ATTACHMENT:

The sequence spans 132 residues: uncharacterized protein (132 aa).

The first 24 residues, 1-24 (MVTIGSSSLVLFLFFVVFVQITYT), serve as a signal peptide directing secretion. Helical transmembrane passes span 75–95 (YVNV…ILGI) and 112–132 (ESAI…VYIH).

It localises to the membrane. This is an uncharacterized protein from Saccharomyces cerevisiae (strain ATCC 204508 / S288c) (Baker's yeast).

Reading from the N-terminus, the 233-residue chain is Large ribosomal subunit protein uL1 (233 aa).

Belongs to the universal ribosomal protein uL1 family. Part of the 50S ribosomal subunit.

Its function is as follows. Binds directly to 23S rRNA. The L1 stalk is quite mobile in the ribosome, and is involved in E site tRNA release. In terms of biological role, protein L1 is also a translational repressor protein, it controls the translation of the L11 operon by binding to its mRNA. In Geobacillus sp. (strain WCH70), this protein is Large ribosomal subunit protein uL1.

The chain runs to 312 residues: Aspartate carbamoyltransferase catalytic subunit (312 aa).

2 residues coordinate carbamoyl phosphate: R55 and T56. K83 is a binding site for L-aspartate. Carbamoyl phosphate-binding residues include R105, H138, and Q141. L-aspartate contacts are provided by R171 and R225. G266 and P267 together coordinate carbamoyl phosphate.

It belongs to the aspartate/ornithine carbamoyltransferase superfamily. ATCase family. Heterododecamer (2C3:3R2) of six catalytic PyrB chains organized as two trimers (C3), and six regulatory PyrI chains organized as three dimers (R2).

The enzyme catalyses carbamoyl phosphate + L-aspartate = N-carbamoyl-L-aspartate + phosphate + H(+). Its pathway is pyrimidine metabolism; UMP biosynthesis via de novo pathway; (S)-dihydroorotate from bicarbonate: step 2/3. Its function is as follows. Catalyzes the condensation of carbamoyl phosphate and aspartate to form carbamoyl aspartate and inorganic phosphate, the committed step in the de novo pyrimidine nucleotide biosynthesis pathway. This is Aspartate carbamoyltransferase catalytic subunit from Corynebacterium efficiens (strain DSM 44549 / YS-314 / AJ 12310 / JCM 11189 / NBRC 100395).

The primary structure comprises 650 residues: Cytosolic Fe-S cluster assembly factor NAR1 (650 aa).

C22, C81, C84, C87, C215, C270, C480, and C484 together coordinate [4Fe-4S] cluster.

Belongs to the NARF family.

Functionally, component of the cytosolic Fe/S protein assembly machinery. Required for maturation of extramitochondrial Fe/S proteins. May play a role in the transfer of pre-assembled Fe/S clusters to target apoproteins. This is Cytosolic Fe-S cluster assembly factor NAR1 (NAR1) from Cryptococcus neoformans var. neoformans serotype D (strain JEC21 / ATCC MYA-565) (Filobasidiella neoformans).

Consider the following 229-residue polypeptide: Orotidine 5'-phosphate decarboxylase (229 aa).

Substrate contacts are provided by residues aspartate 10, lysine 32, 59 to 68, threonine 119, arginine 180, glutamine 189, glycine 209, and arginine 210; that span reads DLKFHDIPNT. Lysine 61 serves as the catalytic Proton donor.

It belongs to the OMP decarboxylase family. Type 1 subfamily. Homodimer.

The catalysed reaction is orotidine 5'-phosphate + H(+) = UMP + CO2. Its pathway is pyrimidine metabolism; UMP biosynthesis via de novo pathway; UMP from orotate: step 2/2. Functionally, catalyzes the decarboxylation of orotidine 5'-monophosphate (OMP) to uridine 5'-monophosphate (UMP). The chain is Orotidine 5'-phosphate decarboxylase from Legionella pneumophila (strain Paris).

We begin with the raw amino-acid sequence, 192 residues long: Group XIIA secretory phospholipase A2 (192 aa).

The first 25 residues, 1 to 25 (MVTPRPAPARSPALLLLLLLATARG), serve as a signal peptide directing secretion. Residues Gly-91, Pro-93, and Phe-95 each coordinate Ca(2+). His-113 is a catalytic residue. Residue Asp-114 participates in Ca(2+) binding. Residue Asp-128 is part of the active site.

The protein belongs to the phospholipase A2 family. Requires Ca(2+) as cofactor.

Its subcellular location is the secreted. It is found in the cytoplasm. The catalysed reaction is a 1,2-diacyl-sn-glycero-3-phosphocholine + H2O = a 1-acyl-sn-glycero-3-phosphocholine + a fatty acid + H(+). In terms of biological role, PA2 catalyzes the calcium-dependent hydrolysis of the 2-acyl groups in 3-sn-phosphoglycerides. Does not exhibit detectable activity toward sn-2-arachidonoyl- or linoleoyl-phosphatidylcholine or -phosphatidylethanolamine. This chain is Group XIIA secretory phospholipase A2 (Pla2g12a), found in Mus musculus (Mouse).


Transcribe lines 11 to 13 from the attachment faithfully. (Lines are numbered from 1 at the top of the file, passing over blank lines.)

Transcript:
The primary structure comprises 650 residues: Cytosolic Fe-S cluster assembly factor NAR1 (650 aa).

C22, C81, C84, C87, C215, C270, C480, and C484 together coordinate [4Fe-4S] cluster.

Belongs to the NARF family.